By Dr. Peter Tarlow
On Tuesday night, February 22, Russia opened the long-awaited invasion of Ukraine. This article is not meant to be a military nor a political analysis of the events as they are unfolding but rather this article’s purpose is to examine the impact of the Russian invasion and war on the worldwide travel and tourism industry. It should be emphasized that at the time of this writing there is a great amount of information that is either not known or is highly vulnerable to change. Thus statements are made based in the most current information and data available at the time of this article’s writing. Lastly, in a world of high political sensitivities, this article’s purpose is not to lay blame but rather to examine the challenges that the current situation is presenting to the travel and tourism industry. To do so we must first consider the following data
• Due to the Covid-19 pandemic, the travel and tourism industries are in a very vulnerable economic state. Large parts of these industries, especially smaller businesses, have closed due to lockdowns. Many people have lost their jobs; others have had to seek new employment, outside of travel and tourism merely to survive.
• Covid requirements or people’s fear to travel are now a major hurdle for these industries. The war in Ukraine means that there is now a war in Europe, the heartland of tourism. This war is occurring when travel and tourism not only have not yet recovered from unprecedented economic hardships but also in many tourism locations struggling merely to survive. These hardships not only include loss of income for those employed in the tourism and travel industries, but also changes in travel patterns, lack of service personnel, and multiple supply chain challenges.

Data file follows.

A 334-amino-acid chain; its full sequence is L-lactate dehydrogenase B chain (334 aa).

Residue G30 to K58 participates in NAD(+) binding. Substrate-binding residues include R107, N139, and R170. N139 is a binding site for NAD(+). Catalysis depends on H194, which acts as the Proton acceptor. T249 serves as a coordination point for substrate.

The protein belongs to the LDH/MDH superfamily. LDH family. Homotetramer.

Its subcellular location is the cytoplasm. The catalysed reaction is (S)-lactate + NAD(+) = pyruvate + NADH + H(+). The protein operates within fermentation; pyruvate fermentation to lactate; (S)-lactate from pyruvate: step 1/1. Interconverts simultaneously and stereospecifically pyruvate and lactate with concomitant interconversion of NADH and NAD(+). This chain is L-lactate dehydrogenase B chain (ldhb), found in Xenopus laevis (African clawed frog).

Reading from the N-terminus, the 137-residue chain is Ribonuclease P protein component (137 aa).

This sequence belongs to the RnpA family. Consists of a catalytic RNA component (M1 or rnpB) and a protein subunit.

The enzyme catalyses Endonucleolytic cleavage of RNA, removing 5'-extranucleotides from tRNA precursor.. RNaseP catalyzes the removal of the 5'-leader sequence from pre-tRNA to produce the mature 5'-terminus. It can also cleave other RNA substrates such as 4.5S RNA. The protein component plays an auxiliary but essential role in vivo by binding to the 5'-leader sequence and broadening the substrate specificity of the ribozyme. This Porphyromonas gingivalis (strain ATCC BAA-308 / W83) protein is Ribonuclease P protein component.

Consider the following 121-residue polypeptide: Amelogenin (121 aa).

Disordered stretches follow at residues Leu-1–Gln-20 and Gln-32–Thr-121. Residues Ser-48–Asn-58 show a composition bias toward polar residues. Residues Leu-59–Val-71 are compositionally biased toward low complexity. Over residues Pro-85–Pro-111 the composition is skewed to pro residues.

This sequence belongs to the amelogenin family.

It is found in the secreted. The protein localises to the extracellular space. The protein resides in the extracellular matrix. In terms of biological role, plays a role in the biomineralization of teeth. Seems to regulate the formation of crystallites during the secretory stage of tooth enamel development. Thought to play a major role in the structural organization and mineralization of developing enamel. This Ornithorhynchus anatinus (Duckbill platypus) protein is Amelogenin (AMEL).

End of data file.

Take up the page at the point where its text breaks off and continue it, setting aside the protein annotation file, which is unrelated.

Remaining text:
• Due to the Covid -19 pandemic customer service has decreased and the fun of travel has now often been replaced with the hassle of travel. As of the date for the writing of this article, February 24, 2022, travelers are still required to wear masks in transportation terminals and while traveling, and air travelers must, depending on travel location, fill out long health forms, take Covid tests prior to departure, and in the case of international travel, they may be subjected to constantly changing quarantine regulations. The cumulative effect of these regulations is that travel has become increasingly more difficult and less pleasant.
• The Ukraine crisis comes at a time when tourism is facing inflation. Inflationary pressures not only mean price increases in goods and services but also means that the average traveler has less disposable income. The great majority of potential travelers will not spend money on vacations if they need that money for their children’s education or to purchase food and medicine.